IndyCar driver Robert Wickens has provided fans with an update on his recovery from a shocking crash at Pocono Raceway in August.
The Canadian driver suffered a serious spinal cord injury after a shunt at over 200mph tossed him into the catchfence surrounding the tri-oval.
The car was ripped apart and Wickens has been in hospital since the accident. He’s currently unable to stand or walk unaided, but this week did so with the assistance of an overhead hoist and physiotherapists.
In a video posted to social media sites including Instagram and Twitter, the Canadian explained a good dose of caffeine was also an essential ingredient in the process.
“I’m drinking coffee because the caffeine raises your blood pressure,” he said. “When I stand up my blood pressure will drop and I might faint.”
After getting his preparatory caffeine kick, he’s fitted with straps from the overhead hoist that go under his arms, while others fit around his thighs. Physiotherapists then help to coordinate him as he simulates walking.
The ‘gait training’ helps the muscles in his legs recover their strength and retain their memory of walking, which aids in future rehabilitation.
Prior to posting the video, Robert Wickens had also reacted to coverage of the horrific crash for Formula 3 racer Sophia Floersch in the Macau Grand Prix on Sunday.
The German driver was launched into the air over the back of a rival’s car, and flew into a catchfence at high speed. Although the car landed in one piece, Floersch suffered a spinal injury in the impact.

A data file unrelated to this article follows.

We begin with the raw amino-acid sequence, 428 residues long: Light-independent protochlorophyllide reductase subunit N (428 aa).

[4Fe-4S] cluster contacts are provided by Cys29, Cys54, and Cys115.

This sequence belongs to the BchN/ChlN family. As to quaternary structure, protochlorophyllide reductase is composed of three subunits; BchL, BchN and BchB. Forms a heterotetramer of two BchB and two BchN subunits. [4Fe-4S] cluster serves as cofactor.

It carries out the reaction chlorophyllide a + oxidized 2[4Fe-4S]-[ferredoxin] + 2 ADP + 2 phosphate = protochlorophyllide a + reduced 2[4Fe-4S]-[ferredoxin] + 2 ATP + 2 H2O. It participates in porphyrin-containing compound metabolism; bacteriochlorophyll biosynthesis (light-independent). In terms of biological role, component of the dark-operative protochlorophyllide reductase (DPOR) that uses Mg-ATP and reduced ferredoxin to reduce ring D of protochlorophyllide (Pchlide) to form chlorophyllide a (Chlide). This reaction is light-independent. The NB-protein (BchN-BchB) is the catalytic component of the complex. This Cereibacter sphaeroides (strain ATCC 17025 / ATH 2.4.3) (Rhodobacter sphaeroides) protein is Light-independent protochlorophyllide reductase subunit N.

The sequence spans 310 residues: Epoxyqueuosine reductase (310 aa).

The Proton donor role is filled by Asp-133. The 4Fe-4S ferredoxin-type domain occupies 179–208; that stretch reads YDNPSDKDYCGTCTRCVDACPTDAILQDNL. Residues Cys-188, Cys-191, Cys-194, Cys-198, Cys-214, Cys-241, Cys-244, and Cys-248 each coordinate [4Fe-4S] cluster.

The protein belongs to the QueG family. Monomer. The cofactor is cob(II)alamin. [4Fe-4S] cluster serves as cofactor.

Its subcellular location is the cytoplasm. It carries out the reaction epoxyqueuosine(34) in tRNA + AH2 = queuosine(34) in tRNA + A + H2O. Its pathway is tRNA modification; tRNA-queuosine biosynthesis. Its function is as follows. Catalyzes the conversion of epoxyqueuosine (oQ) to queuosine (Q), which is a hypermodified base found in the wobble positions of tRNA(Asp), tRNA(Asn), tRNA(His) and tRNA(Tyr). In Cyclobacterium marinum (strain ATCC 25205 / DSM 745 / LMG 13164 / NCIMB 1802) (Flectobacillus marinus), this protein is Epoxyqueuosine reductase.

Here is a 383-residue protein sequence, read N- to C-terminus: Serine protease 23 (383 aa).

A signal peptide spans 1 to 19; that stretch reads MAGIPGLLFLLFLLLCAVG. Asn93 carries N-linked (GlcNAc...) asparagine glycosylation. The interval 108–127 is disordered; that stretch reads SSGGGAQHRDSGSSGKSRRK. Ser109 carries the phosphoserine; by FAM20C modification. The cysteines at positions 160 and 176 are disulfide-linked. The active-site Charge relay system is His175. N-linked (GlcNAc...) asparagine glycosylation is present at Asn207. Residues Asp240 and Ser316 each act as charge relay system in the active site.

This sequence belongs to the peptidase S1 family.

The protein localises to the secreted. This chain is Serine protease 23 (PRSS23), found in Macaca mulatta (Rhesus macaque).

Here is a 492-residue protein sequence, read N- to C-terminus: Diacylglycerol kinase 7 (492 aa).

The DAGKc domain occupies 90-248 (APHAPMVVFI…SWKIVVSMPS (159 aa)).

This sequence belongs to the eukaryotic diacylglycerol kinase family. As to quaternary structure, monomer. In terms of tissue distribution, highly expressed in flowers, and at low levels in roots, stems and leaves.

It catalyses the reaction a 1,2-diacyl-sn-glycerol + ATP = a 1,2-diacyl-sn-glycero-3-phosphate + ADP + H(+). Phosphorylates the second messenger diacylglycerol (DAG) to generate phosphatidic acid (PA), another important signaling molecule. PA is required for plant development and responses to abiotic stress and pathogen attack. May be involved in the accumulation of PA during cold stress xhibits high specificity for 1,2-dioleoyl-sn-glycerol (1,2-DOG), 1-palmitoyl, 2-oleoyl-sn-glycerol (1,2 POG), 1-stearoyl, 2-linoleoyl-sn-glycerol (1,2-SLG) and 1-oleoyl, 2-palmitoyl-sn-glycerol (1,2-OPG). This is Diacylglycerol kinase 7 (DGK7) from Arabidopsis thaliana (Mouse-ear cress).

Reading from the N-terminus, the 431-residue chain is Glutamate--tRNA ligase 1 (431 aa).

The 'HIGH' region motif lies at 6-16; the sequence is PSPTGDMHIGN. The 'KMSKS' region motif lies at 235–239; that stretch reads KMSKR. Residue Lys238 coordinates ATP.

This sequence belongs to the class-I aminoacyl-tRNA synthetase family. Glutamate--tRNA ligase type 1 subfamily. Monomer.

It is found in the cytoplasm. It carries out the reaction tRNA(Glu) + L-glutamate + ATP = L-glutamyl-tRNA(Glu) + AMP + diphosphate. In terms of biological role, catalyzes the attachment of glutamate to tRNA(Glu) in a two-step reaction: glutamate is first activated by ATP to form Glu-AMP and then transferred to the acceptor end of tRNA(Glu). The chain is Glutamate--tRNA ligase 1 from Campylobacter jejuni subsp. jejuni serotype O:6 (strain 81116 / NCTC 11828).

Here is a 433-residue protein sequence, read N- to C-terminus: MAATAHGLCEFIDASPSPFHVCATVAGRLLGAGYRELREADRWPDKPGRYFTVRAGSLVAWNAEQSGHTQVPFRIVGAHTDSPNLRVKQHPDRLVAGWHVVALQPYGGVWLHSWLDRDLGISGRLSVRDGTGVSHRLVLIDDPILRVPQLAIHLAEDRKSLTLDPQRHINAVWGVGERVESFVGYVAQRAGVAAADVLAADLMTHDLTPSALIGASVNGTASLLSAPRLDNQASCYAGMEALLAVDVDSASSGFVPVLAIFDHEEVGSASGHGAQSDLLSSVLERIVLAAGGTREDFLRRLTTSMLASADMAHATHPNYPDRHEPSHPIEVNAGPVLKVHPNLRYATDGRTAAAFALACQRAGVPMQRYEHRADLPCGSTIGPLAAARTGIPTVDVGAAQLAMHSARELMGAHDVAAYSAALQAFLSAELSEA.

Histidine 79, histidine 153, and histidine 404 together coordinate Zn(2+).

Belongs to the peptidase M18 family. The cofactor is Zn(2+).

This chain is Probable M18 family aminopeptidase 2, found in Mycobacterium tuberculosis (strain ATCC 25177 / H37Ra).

“Stay strong Sophia. Fight the fight,” Wickens posted on Twitter after learning of the accident.
The 17-year-old has since undergone surgery in which bone from her hip was used to repair one of her vertebrae. Doctors say that the procedure went well, and she is not expected to suffer any lasting paralysis as a result of the accident.
“Everything is working and everything is in order,” said Frits van Amersfoort, the owner of the team Floersch was racing for at the weekend. “There’s no fear of paralysis whatsoever.”
“This is incredible news,” Wickens posted. “You’re a strong one Sophia! I saw it first hand at our fitness camps!” he said, adding his best wishes for a speedy recovery.
Floersch herself has said she intends to get back to racing as soon as possible.
“I survived the operation which took 11 hours well. Hope from now on it only gets better,” she wrote on Facebook. “I have to stay a few more days in Macau until I’m transportable. I want to thank all of my fans for every single get-well wishes, which I now start reading.
“This really motivates me and gives me courage. My thoughts are also with everyone who was involved in the accident. I hope everybody is healthy,” she said, expressing her thanks to the trackside and hospital medical staff as well as to her team.
“I’m going to come back!” she added.